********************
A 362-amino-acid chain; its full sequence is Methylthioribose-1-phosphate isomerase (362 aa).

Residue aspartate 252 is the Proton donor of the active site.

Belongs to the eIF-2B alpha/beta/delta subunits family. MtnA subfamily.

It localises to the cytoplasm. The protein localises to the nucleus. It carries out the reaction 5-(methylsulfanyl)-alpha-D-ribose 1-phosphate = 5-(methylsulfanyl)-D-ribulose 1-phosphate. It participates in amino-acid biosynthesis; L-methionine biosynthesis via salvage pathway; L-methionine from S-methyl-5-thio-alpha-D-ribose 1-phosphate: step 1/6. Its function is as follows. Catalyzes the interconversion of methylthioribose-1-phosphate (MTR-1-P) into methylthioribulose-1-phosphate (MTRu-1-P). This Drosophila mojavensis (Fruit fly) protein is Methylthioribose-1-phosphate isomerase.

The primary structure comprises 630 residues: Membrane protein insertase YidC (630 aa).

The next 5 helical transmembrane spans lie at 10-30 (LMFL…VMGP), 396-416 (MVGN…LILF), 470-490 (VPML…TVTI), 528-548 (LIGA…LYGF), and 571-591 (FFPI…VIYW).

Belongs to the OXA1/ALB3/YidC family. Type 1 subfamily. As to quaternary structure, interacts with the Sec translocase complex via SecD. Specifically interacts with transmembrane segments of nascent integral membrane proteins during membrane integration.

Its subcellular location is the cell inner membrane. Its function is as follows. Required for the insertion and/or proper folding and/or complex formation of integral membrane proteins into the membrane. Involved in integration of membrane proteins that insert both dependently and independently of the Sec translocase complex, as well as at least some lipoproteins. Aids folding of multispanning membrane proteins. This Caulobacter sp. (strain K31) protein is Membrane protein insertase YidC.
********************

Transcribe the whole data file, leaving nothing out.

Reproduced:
A 362-amino-acid chain; its full sequence is Methylthioribose-1-phosphate isomerase (362 aa).

Residue aspartate 252 is the Proton donor of the active site.

Belongs to the eIF-2B alpha/beta/delta subunits family. MtnA subfamily.

It localises to the cytoplasm. The protein localises to the nucleus. It carries out the reaction 5-(methylsulfanyl)-alpha-D-ribose 1-phosphate = 5-(methylsulfanyl)-D-ribulose 1-phosphate. It participates in amino-acid biosynthesis; L-methionine biosynthesis via salvage pathway; L-methionine from S-methyl-5-thio-alpha-D-ribose 1-phosphate: step 1/6. Its function is as follows. Catalyzes the interconversion of methylthioribose-1-phosphate (MTR-1-P) into methylthioribulose-1-phosphate (MTRu-1-P). This Drosophila mojavensis (Fruit fly) protein is Methylthioribose-1-phosphate isomerase.

The primary structure comprises 630 residues: Membrane protein insertase YidC (630 aa).

The next 5 helical transmembrane spans lie at 10-30 (LMFL…VMGP), 396-416 (MVGN…LILF), 470-490 (VPML…TVTI), 528-548 (LIGA…LYGF), and 571-591 (FFPI…VIYW).

Belongs to the OXA1/ALB3/YidC family. Type 1 subfamily. As to quaternary structure, interacts with the Sec translocase complex via SecD. Specifically interacts with transmembrane segments of nascent integral membrane proteins during membrane integration.

Its subcellular location is the cell inner membrane. Its function is as follows. Required for the insertion and/or proper folding and/or complex formation of integral membrane proteins into the membrane. Involved in integration of membrane proteins that insert both dependently and independently of the Sec translocase complex, as well as at least some lipoproteins. Aids folding of multispanning membrane proteins. This Caulobacter sp. (strain K31) protein is Membrane protein insertase YidC.